MikkelFJ wrote:
> "Marco K?gler" <marco.koegler / web.de> wrote in message
> news:3DA4318A.1020007 / web.de...

..

>>std::stringstream s(someString);
>>
>>while (!s.eof())
> 
> .... becuase eof is defined _eof you get

Yes, I know that. I don't like that the win32/win32.h header has all 
these #defines in the first place. It is extremely intrusive practice, 
IMHO. I'd like to do something about these, but I'm pretty new to Ruby 
and don't know how the defines are used/why they are necessary? For 
example, why are they exposed to client-code? I was hoping somebody on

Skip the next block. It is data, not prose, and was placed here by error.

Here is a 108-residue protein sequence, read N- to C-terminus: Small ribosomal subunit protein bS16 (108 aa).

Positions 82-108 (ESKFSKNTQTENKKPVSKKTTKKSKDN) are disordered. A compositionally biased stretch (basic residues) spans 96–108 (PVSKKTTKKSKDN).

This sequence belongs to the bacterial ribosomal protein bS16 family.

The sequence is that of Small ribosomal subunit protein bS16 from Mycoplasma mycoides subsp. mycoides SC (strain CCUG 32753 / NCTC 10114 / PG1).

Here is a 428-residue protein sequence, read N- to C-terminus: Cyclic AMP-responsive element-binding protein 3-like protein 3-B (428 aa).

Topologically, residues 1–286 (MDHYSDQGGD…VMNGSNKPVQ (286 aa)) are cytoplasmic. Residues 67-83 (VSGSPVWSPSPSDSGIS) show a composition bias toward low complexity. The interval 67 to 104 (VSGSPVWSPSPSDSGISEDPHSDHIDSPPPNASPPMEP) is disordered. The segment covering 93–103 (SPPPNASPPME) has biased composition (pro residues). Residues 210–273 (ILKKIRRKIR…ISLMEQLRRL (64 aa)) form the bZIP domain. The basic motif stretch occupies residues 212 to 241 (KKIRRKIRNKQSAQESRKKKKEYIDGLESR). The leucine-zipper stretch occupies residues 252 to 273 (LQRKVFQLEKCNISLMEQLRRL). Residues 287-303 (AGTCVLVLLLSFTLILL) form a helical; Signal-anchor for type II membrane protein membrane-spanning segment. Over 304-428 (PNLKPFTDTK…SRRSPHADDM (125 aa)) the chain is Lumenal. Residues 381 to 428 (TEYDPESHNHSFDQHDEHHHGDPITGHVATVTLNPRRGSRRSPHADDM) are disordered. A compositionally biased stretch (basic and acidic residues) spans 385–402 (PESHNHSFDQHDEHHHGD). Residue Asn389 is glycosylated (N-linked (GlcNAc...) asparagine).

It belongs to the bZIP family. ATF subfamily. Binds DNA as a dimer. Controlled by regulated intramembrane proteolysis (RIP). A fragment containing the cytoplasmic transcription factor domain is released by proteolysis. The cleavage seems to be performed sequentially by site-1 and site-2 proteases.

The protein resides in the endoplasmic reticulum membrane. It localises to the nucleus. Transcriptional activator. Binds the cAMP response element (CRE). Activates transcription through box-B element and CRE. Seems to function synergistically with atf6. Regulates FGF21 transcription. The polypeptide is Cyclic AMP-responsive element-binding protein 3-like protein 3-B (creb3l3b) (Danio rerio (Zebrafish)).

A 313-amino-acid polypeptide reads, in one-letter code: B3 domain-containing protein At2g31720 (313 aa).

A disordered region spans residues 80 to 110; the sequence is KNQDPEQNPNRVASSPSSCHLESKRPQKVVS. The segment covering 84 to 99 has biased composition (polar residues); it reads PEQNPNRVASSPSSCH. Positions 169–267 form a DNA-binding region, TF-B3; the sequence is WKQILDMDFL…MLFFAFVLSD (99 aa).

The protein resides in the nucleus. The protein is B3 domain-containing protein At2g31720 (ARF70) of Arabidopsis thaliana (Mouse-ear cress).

the list might clarify this.

> 
>>while (!s._eof())
> <SNIP>


> #include "the file that is the problem"
> #undef eof
> #include <my stl stuff>
> 
> Also, it seems to matter what order you are including in when dealing with
> stl and <windows.h>, so possibly a simple rearrangement of includes might
> solve the problem.

It doesn't ... it can't as long as the #define is still active in my 
code, as I'm having the problems there, not in an included file. I 
already placed the Ruby headers last to counter problems with other 
includes.

-Marco